The Jun Kaneko-designed production of Mozart’s The Magic Flute played to sold out houses in San Francisco and Omaha. Patrons marveled at the artistic presentation. At intermission and after the performance, audience members praised the costumes and the visual masterpiece created by not only the scenic art work, but the combination of staging, costumes, wigs, and makeup in concert with the background imagery. This co-production involving an internationally known visual artist and multiple opera companies is heralded as a magnificent achievement. The Kaneko-designed production of The Magic Flute is all of those things, but the spirit of cooperation and partnership between artistic communities is not new.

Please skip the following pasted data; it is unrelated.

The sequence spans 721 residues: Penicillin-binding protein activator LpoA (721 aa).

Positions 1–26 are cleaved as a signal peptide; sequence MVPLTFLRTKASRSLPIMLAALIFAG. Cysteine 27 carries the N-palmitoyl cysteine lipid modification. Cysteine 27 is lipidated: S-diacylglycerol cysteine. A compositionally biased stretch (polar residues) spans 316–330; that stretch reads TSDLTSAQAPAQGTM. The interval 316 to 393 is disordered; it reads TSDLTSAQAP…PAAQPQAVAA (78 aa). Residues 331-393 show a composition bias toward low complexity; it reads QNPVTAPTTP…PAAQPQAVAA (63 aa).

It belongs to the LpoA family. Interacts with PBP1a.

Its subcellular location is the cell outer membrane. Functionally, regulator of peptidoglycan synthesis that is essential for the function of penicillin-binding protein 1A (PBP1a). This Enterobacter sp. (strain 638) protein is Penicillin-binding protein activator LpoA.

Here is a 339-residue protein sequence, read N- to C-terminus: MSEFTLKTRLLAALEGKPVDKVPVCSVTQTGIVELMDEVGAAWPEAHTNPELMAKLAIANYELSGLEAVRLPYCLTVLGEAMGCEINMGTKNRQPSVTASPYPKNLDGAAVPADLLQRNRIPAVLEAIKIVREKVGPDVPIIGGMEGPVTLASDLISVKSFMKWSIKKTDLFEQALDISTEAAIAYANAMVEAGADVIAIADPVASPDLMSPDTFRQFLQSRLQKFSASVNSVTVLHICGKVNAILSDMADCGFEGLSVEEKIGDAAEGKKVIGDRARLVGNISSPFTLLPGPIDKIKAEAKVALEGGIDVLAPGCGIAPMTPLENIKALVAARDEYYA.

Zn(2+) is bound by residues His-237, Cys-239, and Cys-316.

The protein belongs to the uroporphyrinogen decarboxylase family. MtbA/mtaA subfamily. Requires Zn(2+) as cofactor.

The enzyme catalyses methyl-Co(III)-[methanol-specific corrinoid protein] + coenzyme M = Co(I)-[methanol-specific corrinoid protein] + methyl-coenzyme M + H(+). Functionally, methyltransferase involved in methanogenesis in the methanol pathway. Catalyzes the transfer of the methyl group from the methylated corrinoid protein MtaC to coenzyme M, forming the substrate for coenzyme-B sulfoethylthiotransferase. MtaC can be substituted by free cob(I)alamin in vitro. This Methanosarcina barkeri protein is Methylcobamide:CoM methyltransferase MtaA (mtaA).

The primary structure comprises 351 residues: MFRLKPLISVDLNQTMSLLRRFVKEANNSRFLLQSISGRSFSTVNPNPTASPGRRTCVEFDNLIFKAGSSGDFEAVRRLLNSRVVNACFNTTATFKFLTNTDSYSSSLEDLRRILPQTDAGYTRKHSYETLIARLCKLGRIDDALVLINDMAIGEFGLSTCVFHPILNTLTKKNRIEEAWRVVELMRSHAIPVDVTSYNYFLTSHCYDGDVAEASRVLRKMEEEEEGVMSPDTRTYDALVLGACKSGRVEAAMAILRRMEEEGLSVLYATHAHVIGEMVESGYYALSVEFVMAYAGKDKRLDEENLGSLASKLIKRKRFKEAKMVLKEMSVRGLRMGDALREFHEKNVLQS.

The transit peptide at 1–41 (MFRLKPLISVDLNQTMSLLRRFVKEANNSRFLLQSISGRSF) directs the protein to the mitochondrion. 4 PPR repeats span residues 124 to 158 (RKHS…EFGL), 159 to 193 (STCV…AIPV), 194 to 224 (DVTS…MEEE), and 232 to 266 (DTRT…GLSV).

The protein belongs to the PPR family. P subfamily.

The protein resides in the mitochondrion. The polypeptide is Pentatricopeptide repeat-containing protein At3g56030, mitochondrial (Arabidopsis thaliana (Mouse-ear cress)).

Collaboration between the visual arts community and producers of opera is a standard feature of opera performance. Opera is comprised of multiple art forms. A fully staged opera production includes visual art in the form of set pieces and paintings, costumes, props, lighting, and staging. The performers are required to be fantastic singers and proficient actors. The element of drama or comedy within the libretto must be portrayed along with the, sometimes astonishing, vocal feats required by the musical score.
Historically, to meet the scenic demands of the stage, professional artists (usually painters) were employed by opera and theater companies. As available technology evolves, so do the artistic possibilities. The changing world of visual art, and that of opera, presents new opportunities for cooperation between the art forms.